# proving fixed point

Let $(X,d)$ be a complete metric space and let $f: X \to X$ be a mapping such that for each $n \geq 1$, there exists a constant $c_n$ such that $d(f^n(x),f^n(y)) \leq c_n d(x,y)$ for all $x,y \in X$, where $\sum_{n=1}^{\infty} c_n < \infty$.

I want to prove that $f$ has a unique fixed point.

• Hint: Look up a proof of "Banach's fixed point theorem" and try to adapt it to your situation. – m.s Jul 23 '17 at 13:11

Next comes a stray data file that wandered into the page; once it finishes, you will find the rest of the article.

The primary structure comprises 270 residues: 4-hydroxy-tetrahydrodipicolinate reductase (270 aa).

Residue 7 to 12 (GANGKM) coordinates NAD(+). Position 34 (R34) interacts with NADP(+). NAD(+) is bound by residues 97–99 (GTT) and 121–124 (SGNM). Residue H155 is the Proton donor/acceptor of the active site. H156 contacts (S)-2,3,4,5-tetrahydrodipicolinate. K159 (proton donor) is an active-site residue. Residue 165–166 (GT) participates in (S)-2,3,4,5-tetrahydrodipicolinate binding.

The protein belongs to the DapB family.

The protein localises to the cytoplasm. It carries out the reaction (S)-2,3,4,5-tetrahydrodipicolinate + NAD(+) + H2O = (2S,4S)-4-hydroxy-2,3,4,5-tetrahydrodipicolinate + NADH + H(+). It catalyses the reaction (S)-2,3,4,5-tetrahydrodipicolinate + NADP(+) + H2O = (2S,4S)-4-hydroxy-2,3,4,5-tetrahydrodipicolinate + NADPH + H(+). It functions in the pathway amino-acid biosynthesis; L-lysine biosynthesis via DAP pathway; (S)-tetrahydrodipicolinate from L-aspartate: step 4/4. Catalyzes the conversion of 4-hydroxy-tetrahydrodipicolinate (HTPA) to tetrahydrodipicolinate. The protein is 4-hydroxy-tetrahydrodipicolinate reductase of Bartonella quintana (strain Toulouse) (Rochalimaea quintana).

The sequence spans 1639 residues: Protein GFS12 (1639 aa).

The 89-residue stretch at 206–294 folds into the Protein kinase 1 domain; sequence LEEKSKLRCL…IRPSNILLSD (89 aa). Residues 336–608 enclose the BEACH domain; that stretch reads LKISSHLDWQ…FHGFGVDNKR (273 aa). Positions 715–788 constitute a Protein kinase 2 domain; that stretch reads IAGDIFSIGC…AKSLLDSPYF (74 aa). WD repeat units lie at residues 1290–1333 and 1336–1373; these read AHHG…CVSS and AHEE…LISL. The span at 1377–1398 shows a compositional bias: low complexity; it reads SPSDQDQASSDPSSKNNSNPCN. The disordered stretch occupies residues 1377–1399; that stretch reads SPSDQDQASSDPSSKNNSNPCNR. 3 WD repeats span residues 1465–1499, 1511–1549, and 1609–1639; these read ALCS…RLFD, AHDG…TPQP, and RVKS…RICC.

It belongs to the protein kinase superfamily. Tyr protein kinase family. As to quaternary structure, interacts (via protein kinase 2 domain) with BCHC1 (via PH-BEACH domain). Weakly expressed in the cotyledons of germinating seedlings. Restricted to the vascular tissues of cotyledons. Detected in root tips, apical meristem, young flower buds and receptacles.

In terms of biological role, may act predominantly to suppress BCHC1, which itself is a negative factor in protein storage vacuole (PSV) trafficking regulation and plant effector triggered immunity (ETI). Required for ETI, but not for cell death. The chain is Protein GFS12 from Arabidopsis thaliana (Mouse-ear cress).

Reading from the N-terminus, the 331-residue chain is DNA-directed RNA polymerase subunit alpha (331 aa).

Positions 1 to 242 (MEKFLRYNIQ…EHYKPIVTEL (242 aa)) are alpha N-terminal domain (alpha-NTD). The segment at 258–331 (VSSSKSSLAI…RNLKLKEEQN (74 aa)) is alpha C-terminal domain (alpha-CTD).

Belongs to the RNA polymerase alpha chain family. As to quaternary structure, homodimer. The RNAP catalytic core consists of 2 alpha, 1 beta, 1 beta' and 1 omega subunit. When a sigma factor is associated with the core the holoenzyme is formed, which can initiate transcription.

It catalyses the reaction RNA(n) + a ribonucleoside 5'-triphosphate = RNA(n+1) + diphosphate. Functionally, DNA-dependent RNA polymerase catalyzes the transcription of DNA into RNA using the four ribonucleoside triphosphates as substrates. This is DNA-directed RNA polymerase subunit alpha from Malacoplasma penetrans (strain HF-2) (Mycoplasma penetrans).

By the convergence of the series, there is some $N$ such that $c_n<1$ for For all $n>N$. Then $f^n$ is a contraction and has a unique fixed point $x_n$. This also shows that $f$ itself can have at most one fixed point. But $x_n$ is also a (hence the) fixed point of $f^{kn}$, i.e., $x_n=x_{kn}$. Then also $x_n=x_{n^2+n}=x_{n+1}$ and finally $$f(x_n)=f^{n+1}(x_n)=f^{n+1}(x_{n+1})=x_{n+1}=x_n.$$